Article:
by Dinesh D’Souza

(Catalyst, 1/2007)

This article is adapted from Dinesh D’Souza’s new book The Enemy at Home: The Cultural Left and Its Responsibility for 9/11, just published by Doubleday. 

Is Osama Bin Laden right when he alleges that America is a pagan society, the “leading power of the unbelievers”? Bin Laden and the Islamic radicals point to America’s policy of separation of church and state to prove their point. To many Americans, of course, this charge is ridiculous. Even so, it is worth asking why America is so committed to such a systematic exclusion of religion from government and public life. Even European countries, where religious belief and practice is much lower than in the United States, treat religion more sympathetically and provide recognition and support to religious institutions and religious schools.

So why is America virtually alone in the world dedicated to strict separation of church and state? Many Americans have become convinced that religion represents, as author Sam Harris puts it in The End of Faith, “the most potent source of human conflict, past and present.” Columnist Robert Kuttner gives the familiar litany. “The Crusades slaughtered millions in the name of Jesus. The Inquisition brought the torture and murder of millions more. After Luther, Christians did bloody battle with other Christians for another three centuries.” In a recent book, Richard Dawkins contends that most of the recent conflicts in the world—in the Middle East, in the Balkans, in Northern Ireland, in Kashmir, in Sri Lanka—show the continued vitality of the murderous impulse that seems inherent in religion.

The problem with this expose is that it exaggerates the crimes of religion, while ignoring the vastly greater offenses of secular or atheist fanaticism. The best example of religious persecution in America is the Salem Witch Trials. How many people were killed in those trials? Thousands? Hundreds? Actually, nineteen. Yet the event continues to haunt the liberal imagination.

It is strange to witness the passion with which some secular people rail against the Crusaders’ and Inquisitors’ misdeeds of more than five hundred years ago. Ironically these religious zealots did not come close to killing the number of people murdered by secular tyrants of our own era. How many people were killed in the Spanish Inquisition? The actual number sentenced to death appears to be around 10,000. This figure is tragic, and of course population levels were much lower at the time.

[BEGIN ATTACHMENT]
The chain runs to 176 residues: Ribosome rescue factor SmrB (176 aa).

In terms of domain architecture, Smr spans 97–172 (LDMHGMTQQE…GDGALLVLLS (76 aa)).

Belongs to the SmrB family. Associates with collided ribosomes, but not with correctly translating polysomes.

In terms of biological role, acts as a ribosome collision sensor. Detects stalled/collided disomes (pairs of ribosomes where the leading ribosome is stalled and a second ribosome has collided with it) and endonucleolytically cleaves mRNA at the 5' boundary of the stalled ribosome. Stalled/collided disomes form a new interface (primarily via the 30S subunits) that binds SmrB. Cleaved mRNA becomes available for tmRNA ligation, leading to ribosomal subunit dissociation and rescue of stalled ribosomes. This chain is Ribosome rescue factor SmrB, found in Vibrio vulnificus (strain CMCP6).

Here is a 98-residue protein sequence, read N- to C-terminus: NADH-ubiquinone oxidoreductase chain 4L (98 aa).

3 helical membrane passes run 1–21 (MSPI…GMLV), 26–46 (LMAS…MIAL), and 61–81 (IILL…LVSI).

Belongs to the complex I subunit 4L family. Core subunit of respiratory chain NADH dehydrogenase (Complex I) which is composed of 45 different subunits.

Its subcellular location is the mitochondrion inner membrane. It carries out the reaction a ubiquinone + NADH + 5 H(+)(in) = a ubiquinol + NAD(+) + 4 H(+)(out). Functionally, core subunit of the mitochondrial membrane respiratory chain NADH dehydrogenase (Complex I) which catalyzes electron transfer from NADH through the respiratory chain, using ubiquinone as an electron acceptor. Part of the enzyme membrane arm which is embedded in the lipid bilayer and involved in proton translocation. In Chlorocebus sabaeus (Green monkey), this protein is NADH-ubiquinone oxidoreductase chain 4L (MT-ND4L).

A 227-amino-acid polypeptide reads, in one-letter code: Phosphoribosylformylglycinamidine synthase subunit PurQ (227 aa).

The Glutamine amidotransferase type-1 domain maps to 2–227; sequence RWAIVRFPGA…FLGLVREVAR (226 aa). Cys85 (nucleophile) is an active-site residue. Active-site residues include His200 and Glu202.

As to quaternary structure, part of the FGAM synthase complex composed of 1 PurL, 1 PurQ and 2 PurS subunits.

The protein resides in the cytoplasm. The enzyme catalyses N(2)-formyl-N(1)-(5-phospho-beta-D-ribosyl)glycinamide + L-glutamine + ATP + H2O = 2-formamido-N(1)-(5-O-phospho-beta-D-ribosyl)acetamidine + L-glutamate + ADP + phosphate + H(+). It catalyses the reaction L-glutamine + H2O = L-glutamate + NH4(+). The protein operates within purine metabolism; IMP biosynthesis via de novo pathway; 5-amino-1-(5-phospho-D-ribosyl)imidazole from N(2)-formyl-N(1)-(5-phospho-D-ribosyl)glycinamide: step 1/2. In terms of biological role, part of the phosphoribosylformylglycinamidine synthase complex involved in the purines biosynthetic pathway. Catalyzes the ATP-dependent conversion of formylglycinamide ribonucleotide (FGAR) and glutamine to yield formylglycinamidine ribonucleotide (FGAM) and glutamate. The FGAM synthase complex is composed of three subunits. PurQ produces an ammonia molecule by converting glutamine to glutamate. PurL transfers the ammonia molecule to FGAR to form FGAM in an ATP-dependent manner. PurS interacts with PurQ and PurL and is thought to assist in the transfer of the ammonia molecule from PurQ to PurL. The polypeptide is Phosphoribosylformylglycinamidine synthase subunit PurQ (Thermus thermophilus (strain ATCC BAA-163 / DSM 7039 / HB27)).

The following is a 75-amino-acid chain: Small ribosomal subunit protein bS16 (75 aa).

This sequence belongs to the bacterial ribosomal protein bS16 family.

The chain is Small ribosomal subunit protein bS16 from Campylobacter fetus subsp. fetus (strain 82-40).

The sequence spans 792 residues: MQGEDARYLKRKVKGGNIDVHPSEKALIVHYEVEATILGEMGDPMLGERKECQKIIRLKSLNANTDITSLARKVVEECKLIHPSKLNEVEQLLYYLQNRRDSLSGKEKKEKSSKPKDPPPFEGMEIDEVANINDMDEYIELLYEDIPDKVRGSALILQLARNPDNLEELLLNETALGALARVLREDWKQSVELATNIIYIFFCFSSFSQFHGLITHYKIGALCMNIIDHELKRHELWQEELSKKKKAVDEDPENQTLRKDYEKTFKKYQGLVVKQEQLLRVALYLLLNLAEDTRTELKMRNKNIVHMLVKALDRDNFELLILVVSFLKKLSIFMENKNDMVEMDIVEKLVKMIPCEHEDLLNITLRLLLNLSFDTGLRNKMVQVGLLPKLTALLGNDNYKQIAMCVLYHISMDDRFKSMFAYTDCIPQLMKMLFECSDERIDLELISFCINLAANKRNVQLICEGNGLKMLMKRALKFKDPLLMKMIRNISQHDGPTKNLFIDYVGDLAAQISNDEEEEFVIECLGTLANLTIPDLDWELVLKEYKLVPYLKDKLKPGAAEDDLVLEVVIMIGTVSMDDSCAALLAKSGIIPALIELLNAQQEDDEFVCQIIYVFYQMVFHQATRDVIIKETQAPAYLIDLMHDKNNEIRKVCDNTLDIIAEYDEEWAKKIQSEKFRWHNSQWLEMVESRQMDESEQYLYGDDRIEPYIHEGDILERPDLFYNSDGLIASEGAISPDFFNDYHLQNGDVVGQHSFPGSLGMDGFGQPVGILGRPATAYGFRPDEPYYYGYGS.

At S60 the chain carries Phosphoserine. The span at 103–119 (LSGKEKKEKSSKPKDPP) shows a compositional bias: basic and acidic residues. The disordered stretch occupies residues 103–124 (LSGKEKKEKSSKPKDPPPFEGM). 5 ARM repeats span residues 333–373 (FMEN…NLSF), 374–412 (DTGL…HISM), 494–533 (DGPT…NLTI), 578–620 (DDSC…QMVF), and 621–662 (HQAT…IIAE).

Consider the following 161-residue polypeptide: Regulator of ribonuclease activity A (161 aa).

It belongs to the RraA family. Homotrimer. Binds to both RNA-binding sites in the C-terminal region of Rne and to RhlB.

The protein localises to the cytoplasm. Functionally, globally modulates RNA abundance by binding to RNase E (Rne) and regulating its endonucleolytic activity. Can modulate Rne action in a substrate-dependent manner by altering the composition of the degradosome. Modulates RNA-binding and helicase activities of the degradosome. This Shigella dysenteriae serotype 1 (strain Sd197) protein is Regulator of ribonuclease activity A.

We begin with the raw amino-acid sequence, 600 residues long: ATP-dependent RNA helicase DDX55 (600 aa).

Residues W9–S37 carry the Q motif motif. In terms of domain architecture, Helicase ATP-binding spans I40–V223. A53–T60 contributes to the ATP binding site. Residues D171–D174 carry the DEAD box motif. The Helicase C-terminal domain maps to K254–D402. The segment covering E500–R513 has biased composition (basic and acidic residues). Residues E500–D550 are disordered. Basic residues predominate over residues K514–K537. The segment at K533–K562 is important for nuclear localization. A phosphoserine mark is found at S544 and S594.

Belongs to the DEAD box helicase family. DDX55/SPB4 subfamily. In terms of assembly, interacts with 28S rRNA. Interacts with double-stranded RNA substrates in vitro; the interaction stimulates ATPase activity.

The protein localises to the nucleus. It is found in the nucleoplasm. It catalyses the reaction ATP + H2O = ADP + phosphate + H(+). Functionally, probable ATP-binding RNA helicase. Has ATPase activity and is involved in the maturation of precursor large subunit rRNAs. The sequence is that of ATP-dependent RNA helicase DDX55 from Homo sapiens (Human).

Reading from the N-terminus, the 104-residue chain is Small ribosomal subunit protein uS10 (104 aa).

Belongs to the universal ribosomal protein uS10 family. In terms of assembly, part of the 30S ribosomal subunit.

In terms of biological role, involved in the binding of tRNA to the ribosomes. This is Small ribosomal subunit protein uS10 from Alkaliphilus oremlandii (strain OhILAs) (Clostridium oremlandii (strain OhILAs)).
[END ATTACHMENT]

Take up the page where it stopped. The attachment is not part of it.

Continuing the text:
But even taking that difference into account, the death tolls of the Inquisition are miniscule compared to those produced by the secular despotisms of the twentieth century. In the name of creating their version of a secular utopia, Hitler, Stalin and Mao produced the kind of mass slaughter that no Inquisitor could possibly match. Collectively these atheist tyrants murdered more than 100 million people.

Moreover, many of the conflicts that liberals count as “religious wars” were not fought over religion. They were mainly fought over rival claims to territory and power. Can the wars between England and France be counted as religious wars because the English were Protestants and the French were Catholics? Hardly. The same is true today. The contemporary conflict between the Israelis and the Palestinians is not, at its core, a religious one. It arises out of a dispute over self-determination and land. Hamas and the extreme orthodox parties in Israel may advance theological claims—”God gave us this land” and so forth—but even without these religious motives the conflict would remain essentially the same. Ethnic rivalry, not religion, is the source of the tension in Northern Ireland and the Balkans.

“While the motivations of the Tamil Tigers are not explicitly religious,” Harris informs us, “they are Hindus who undoubtedly believe many improbable things about the nature of life and death.” In other words, while the Tigers see themselves as fighting for land and the right to rule themselves—in other words, as combatants in a secular political struggle—Harris detects a religious motive because these people happen to be Hindu and surely there must be some underlying religious craziness that explains their fanaticism.

It’s obvious that Harris can go on forever in this vein. Seeking to exonerate secularism and atheism from the horrors perpetrated in their name, he argues that Stalinism and Maoism were in reality “little more than a political religion.” As for Nazism, “while the hatred of Jews in Germany expressed itself in a predominantly secular way, it was a direct inheritance from medieval Christianity.” Indeed, “The holocaust marked the culmination of…two thousand years of Christian fulminating against the Jews.”